Julia Dent Grant (1826 – 1902)
Julia Dent Grant was the wife of Ulysses S. Grant. He was the general of the Union Army during the Civil War. He served two terms as president of the United States after the war. Julia was very close to her husband and left an important record of her life with him in her autobiography, The Personal Memoirs of Julia Dent Grant.
Julia Dent was born in St. Louis on January 26, 1826. She was the fifth of seven children and the first girl of “Colonel” Frederick Dent and Ellen Bray Wrenshall Dent. Her siblings were John, George, Fred, Louis, and Nellie. Her father was a pioneer merchant and slaveholder who purchased one of the first big steamboats. He moved his family from St. Louis to White Haven, a farm ten miles south of St. Louis, when Julia was ten years old. There Julia fished, rode horses, and played in the woods. Slaves farmed the Dent’s thousand-acre estate on Gravois Creek.
From the age of ten to seventeen, Julia went to a boarding school in St. Louis. She left the school in 1843, the same year her brother Frederick graduated from West Point, the military academy in New York. Frederick invited his roommate, Ulysses S. Grant, to visit White Haven. Julia and Ulysses met and enjoyed each other’s company. They liked taking long walks and riding horses together. Although Ulysses proposed to Julia in 1844, they were not married until August 22, 1848, because of his military service in the Mexican War.
Marriage and Children
Together Julia and Ulysses had four children: Frederick, Ulysses Jr. or “Buck,” Nellie “Ellen,” and Jesse. In 1854, Ulysses retired from the army in order to be home with his family. They lived and farmed eighty acres in Missouri on land given to Julia from her father. Ulysses also managed the White Haven farm that still had slaves.
The Civil War brought Ulysses back to the army and separated him from Julia. They wrote letters to each other throughout the war to ease the pain of being apart. During this time, Julia took over managing their farm and taking care of business matters. Whenever it was possible, Julia traveled to meet her husband at various military camps. Sometimes she brought along their children and her slave Jule. Julia was the person Ulysses could trust with his concerns. She offered him political advice. She even encouraged him to invite President and Mrs. Lincoln to visit them at the war front.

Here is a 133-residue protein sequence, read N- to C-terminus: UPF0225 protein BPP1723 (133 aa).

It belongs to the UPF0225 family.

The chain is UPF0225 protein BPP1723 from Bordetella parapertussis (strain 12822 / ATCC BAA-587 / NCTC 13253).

First Lady of the United States
Five years after the war ended, General Ulysses Grant was elected president of the United States. He served two terms from 1869 to 1877. Julia Grant was a very active first lady and called her years in the White House “the happiest period” of her life. She participated in official matters by attending Senate hearings, reading the president’s mail, meeting cabinet members, senators, justices, and diplomats. She enjoyed hosting events at the White House, including the wedding of their daughter Nellie in 1874. She was sad when Ulysses’s term was over and it was time to leave.
Julia’s spirits were lifted by a two-year world tour she took with her husband and son Jesse. They were treated as American celebrities. When they returned to the States, Ulysses became sick. He worked steadily to write his memoirs before dying in 1885 of throat cancer. Because of the popularity of his writings, Julia was left a wealthy woman. She lived in New York City and then Washington, D.C. for the next seventeen years of her life.
During her final years, Julia worked hard to promote the memory of her husband. In 1897 she attended the dedication of Grant’s Tomb with President McKinley at her side. She also wrote her own memoirs, completed in 1897. Because she couldn’t agree with an editor, her memoirs were not published during her lifetime. They were finally published in 1975.
Julia Dent Grant was the loving and dedicated wife of America’s eighteenth president and the commanding general of the Union forces during the Civil War. She ended her record of their years together with the statement, “The light of his glorious fame still reaches out to me, falls upon me, and warms me.” She died on December 14, 1902, at the age of seventy-six. She is buried next to her husband in Grant’s Tomb in Riverside Park, New York City.
Research and Text by Carlynn Trout
Christensen, Lawrence O. et al, eds. Dictionary of Missouri Biography Columbia, MO: University of Missouri Press, 1999. pp. 344–45.
Dains, Mary K., ed. Show Me Missouri Women: Selected Biographies, 2 vols. Kirksville, MO: Thomas Jefferson University Press, 1989, 1893. Vol. 1:187–88.
Grant, Julia Dent. The Personal Memoirs of Julia Dent Grant. New York: Putnam, 1975.